Anubandh & Sudipta Mondal
CSR and CSR
policy in India
Cause Marketing is aimed at achieving social benefits while creating business value for the company. It, however, is interpreted in many ways in the business world. It is based on the idea of giving back to society and forming a strong relationship with the consumers. Take ‘Save our Tiger’ campaign for instance. It not only improved the population of tigers in India, but also strengthened the image of NDTV and Aircel (campaign initiators) in peoples' minds.
On 28, February 2014, as per the Gazette notification of India, it became mandatory for every company meeting certain financial criteria to formulate a CSR committee and spend 2% of its three years average net profit on CSR activities. With the passing of this Gazette, the debate over forced philanthropy and ‘tick box’ behavior took the back seat. The law is there, whether you like it or not. ‘Options’ create ‘dilemmas’. When the order was passed, it left companies with no other option (and hence no dilemma) but to direct 2% of their profits towards CSR.
Thus, by means of this law cause marketing, under the armor of CSR, gained substance and much recognition from being abstract and debatable to becoming an integral part of the ‘type of marketing’ pedigree.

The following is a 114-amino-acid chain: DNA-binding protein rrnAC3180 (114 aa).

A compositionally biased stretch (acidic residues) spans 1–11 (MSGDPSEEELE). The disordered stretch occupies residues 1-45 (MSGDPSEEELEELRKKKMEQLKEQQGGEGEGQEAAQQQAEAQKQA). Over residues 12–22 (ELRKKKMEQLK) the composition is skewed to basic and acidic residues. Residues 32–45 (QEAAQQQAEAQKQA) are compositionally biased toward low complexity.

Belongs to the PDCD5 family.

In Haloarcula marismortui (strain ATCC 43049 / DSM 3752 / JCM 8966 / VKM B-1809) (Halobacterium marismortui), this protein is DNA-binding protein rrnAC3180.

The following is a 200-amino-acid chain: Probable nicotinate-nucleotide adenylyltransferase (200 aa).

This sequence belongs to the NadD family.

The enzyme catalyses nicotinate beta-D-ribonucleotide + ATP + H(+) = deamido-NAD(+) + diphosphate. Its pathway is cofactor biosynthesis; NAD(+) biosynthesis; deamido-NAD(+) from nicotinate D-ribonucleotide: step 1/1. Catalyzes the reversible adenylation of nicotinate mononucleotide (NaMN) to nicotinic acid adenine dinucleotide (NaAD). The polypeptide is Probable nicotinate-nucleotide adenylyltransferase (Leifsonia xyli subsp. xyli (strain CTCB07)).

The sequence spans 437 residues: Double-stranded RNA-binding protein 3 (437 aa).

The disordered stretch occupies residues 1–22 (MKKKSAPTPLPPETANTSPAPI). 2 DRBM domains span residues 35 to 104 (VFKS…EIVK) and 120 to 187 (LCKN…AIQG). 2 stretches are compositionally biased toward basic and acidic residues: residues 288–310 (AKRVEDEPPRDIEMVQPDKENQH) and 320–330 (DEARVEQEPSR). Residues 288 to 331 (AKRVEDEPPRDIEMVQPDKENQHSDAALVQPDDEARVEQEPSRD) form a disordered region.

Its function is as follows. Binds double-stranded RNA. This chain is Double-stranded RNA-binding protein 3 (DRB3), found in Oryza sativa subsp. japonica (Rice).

The smarter companies decided to use this opportunity for welfare of the society, as well as extension of the core values of their brand. That is when they went out one step further and formed CSR policies that applied globally, not just in India.
Cause Marketing and CSR
Cause Marketing usually falls as a sub-set to Corporate Social Responsibility (CSR), though a clear demarcation is difficult. A company’s CSR work enlists several initiatives, but not all are marketed. The decision of ‘which initiative to market’ is subjective to the company. Indian FMCG giant HUL runs many CSR programs like Shakti, FAL etc. but it specially markets Sanitation & Preventive Healthcare program through Domex Toilet Academy.
Today's generation proudly collaborate towards mitigating the grave issues of society. What makes them more active as compared to the previous generations? Partially, it can be answered from the fact that there has been a considerable increase in the per capita disposable income in the last two decades. In addition to that, technological revolution has caused a dramatic shift in the ways of information exchange. This has entirely change the dynamics of how youths perceive their society and how they react to its problems. Social media has subsequently appeared as an added benefit. Emergence of online petition websites such as Change.org or Care2.com is the best example of how youths are using cyber space to improve their habitat.
Need for participative environment
‘Youth’ signifies passion and a desire to bring ‘change’. CSR gives them a common platform to align professional goals with their willingness to contribute to the society. In the current scenario, our work life and personal life has become one and there is hardly any time left to do something for a cause. CSR, thus, caters to both dimensions of life- professional and societal.
Corporate world is awash with awards and recognitions given in the field of CSR. The idea is to motivate the companies as a whole and give their employees a sense of ownership for the cause they are involved in.
When questioned by his CEO about his goal in life, Bruce Burtch, ‘father of cause marketing’, answered by saying, ‘do well by doing well’. His reply has pioneered the significance of social responsibility in the corporate world since then.